The Supreme Court has dismissed a suit challenging the creation of the proposed Oti Region out of the Volta Region and other new regions.
The applicants had been seeking an interpretation of Article 5(4) of the 1992 Constitution, which states that “where a commission of inquiry appointed under clause (2) and (3) of this article finds that there is the need and a substantial demand for the creation, alteration or merger referred to in either of those clauses, it shall recommend to the President that a referendum be held, specifying the sues to be determined by the referendum and the places where the referendum should be held.”
However, in its judgement read by Justice Professor Nii Ashie Kotey, the seven-member panel at the apex court unanimously held that that Article is clear in meaning and had no ambiguity whatsoever about it, hence there was no need for interpretation.
The applicants, Mayor Agebleze, Destiny Awlimey and Jean-Claude Amenyaoglo argued that the recommendations of the Justice Brobbey Commission that the upcoming referendum should be carried out in only the areas to be affected by the proposed new regions and not the entire existing regions out of which those new ones would be carved, was unconstitutional.
The lawyers for the Electoral Commission (EC) argued that what the plaintiffs in the case are asking the Supreme Court to do is to twist, alter and insert words into clear, precise and unambiguous provisions of the Constitution, so as to substitute their preferred recommendation for that of a constitutionally-mandated Commission that has exercised its powers and discretion within the confines of the law.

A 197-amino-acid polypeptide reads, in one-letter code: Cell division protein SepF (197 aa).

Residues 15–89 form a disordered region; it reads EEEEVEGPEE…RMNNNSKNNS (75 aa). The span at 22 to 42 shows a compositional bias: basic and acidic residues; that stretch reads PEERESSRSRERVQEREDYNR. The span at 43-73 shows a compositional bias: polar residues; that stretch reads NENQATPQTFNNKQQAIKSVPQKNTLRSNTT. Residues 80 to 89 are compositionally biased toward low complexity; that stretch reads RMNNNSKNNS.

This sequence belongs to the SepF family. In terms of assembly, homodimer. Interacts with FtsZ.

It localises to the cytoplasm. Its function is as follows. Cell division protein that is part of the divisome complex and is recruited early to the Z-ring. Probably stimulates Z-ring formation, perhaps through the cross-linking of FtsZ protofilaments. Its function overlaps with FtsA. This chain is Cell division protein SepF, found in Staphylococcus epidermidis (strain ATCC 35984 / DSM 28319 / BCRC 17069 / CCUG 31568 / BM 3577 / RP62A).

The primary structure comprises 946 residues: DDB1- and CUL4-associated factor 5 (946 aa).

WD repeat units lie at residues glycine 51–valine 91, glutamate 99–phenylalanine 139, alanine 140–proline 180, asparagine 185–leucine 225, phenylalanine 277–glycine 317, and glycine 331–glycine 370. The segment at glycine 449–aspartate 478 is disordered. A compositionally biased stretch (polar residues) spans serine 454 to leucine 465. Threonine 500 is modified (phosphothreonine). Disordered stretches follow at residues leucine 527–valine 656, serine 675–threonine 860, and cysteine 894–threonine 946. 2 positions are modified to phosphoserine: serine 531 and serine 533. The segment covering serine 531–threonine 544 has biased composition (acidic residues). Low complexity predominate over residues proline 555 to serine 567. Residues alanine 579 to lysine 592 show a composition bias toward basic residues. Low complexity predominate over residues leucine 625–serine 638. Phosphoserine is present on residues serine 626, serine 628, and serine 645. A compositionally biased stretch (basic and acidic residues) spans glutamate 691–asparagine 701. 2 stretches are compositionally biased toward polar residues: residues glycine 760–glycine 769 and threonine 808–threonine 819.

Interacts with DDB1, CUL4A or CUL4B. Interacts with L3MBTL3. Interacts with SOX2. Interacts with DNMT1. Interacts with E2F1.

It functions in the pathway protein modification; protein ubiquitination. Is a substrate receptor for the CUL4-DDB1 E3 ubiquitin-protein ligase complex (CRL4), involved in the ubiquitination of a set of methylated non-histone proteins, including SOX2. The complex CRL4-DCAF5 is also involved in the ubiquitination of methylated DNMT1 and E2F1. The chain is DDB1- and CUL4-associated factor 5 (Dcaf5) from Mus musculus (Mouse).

“We submit that this is an unnecessary invitation to this court; it is not supported by our constitutional provisions or the jurisprudence of this court and we invite Your Lordships to decline this invitation. My Lords, we submit that on this point alone, this action ought to be dismissed In limine and with costs,” the EC’s written address said.
The Deputy Attorney General argued that: “The plaintiffs, through the invocation of this court’s original jurisdiction, subtly seek a review of how the Article 5 Commission set up by the president, as well as the EC, discharged the duties cast on it by the Constitution. We submit that the duties of an Article 5 Commission and the EC under Article 5 of the Constitution are not reviewable by any person or authority, save in the case of a violation of the law or Constitution. Where the Constitution has placed a duty on a person or authority that duty must be performed. The performance of that duty is not questionable in the absence of an excess of the powers conferred by the Constitution or other forms of illegality committed by that person or authority. Plaintiffs have woefully failed to show any such unconstitutionality or illegality, and, therefore, the instant action ought to be dismissed”.
Mr Dame’s added: “For failure to satisfy the essential requisites for an invocation of the court’s original jurisdiction under Articles 2(1) and 130(1), the instant action is devoid of a cause of action, and ought to be dismissed”.